I don’t care about changing mindsets. Mindsets can come later. But you need the law to change first. The way I look at it is that mindsets can always change later. The crucial aspect is that you have laws that mandate compliance with certain standards. For example, if an elevator in the lift of a hotel has Braille labels, I don’t care about the reasons why the Hotel put it. It would be lovely if mindsets change but we cannot wait until such time and we need laws that mandate compliance today.

To give you an example, earlier workplaces did not have toilets for women. I do not think that change was effectuated because the people who run the organisation had a change of heart or believed in equality. That change was effectuated because of progressive laws that mandated that sort of compliance.

  1. In 2010, the Canadian Lawyer Magazine recognized you as one of Canada’s 25 most influential lawyers. What has been your biggest motivation in your professional journey and has helped you achieve feats that few lawyers with disabilities have been able to achieve anywhere in the world?

I don’t know, I just do what I do! I do not take no for an answer. I’m very very optimistic. No matter how difficult the odds are, I try getting things done. Far too many times, we’ve been told ‘No’. So, I don’t take no for an answer and the community should as a whole stop taking no for an answer and claim what they are rightfully entitled to.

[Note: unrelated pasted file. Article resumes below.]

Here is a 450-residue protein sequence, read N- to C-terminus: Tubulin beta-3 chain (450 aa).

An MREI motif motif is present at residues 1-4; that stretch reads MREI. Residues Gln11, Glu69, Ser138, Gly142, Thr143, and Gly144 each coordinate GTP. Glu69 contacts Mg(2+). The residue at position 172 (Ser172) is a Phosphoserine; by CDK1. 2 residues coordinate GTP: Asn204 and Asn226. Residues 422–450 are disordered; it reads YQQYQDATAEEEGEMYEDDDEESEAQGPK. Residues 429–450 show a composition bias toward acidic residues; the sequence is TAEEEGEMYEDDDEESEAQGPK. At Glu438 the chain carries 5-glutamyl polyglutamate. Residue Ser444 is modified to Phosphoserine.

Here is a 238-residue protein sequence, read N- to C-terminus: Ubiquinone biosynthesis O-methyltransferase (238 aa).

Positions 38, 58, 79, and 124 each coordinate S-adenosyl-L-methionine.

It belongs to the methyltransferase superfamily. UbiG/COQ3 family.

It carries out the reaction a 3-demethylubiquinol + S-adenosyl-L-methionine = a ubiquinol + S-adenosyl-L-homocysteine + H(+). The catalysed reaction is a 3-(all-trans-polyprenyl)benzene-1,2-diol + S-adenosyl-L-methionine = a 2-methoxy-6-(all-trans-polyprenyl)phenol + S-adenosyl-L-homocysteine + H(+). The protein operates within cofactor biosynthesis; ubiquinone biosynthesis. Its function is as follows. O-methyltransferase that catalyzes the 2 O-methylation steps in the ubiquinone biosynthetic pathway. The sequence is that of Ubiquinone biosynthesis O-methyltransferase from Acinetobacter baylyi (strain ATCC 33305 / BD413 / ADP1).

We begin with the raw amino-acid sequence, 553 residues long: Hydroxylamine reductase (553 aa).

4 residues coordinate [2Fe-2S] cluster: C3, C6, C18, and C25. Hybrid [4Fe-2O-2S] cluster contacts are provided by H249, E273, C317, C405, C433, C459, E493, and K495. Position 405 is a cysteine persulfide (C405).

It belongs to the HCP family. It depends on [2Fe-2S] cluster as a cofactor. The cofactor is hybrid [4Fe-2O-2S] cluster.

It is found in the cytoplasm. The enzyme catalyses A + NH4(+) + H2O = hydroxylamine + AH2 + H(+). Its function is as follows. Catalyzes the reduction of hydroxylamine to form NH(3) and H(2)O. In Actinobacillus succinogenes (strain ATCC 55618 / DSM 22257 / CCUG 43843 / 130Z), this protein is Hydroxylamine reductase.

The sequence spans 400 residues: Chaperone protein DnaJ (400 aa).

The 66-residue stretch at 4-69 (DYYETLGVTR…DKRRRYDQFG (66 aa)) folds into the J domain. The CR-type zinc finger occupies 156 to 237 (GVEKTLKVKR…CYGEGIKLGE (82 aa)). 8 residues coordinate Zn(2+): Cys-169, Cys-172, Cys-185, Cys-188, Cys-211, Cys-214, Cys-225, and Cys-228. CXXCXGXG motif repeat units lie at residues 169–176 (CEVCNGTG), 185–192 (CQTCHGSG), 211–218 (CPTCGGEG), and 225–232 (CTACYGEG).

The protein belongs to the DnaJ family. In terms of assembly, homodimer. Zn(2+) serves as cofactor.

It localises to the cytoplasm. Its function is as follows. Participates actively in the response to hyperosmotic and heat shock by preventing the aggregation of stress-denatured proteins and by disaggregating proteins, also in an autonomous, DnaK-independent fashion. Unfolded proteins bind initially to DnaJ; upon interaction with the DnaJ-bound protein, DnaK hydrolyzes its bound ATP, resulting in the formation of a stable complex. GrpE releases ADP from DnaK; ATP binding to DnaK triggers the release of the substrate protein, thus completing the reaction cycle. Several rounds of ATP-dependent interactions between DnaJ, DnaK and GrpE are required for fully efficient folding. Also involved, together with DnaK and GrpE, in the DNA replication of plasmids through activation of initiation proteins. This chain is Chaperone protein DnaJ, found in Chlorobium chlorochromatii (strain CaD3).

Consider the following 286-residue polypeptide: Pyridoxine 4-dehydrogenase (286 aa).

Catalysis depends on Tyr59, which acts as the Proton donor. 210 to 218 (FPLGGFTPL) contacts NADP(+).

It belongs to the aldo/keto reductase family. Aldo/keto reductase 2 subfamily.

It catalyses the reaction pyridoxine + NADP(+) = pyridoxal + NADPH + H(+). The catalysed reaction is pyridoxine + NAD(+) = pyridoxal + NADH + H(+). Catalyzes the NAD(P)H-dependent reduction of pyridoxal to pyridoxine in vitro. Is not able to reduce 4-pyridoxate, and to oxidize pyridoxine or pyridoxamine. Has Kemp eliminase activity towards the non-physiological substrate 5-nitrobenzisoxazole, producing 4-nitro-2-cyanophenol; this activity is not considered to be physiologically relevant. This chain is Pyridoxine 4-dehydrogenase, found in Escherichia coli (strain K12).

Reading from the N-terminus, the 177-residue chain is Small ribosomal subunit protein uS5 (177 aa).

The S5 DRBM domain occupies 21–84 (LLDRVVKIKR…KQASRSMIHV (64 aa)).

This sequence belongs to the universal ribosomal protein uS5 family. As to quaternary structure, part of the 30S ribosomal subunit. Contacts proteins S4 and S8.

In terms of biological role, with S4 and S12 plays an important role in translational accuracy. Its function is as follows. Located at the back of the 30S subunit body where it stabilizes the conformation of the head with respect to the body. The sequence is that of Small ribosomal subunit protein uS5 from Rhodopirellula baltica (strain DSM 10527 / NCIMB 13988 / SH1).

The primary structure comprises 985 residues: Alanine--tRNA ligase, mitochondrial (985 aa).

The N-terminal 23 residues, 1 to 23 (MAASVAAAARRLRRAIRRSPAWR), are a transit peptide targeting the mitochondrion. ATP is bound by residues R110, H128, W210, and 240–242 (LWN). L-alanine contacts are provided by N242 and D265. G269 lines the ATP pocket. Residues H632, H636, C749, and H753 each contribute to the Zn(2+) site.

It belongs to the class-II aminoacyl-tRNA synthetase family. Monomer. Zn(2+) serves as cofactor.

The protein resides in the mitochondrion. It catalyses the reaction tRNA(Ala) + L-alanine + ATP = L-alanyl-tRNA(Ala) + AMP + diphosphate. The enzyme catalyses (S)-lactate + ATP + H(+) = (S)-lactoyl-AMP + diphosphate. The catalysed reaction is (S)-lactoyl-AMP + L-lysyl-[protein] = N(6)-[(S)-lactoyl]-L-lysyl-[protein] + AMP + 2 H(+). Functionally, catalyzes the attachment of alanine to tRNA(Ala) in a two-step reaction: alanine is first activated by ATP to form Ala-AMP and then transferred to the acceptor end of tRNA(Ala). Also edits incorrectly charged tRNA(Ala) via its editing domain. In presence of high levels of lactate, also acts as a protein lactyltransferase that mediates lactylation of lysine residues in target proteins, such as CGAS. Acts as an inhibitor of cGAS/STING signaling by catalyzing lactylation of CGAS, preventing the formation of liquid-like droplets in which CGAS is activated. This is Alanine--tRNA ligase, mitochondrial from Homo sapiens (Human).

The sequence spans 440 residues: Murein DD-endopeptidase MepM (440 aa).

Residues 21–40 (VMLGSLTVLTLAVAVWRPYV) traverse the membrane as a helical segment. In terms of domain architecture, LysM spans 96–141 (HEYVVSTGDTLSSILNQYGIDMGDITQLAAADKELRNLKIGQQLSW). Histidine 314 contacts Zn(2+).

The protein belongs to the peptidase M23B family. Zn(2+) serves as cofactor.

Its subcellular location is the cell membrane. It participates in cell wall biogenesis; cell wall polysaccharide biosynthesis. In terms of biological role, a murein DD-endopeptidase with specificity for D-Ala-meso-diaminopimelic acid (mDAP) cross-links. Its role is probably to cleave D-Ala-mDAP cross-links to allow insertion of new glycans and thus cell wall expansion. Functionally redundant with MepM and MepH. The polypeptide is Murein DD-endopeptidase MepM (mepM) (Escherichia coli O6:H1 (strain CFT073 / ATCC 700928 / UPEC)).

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The IDIA Disability Access Programme (IDAP) has launched a first of its kind initiative of interviewing disabled lawyers in all spheres of the legal profession (teaching, advocacy, litigation, corporate, etc.). The IDAP interview series aims to solicit actionable insights from lawyers with disabilities on the strategies adopted by them to excel in their field. The series also seeks to educate and increase awareness within the legal fraternity, with the ultimate aim of fostering meaningful dialogue on reasonable accommodation for persons with disabilities. If you have any comments/feedback on our series or if you would like us to interview a lawyer, please reach out to us at anusha@idialaw.com and rahul.bajaj1038@gmail.com. We would like to thank Aine Kelly Costello for connecting us to David Lepofsky.

To know more about the work we do, please visit www.idialaw.com 

Click on the links below to read other interviews in IDAP Interview Series:

(1) IDAP Interview I with Justice Zak Mohammed Yacoob

(2) IDAP Interview II with Judge David S Tatel

(3) IDAP Interview III with Shweta Bansal

(4) IDAP Interview IV with Haben Girma

(5) IDAP Interview V with Jack Chen

(6) IDAP Interview VI with Richard Chen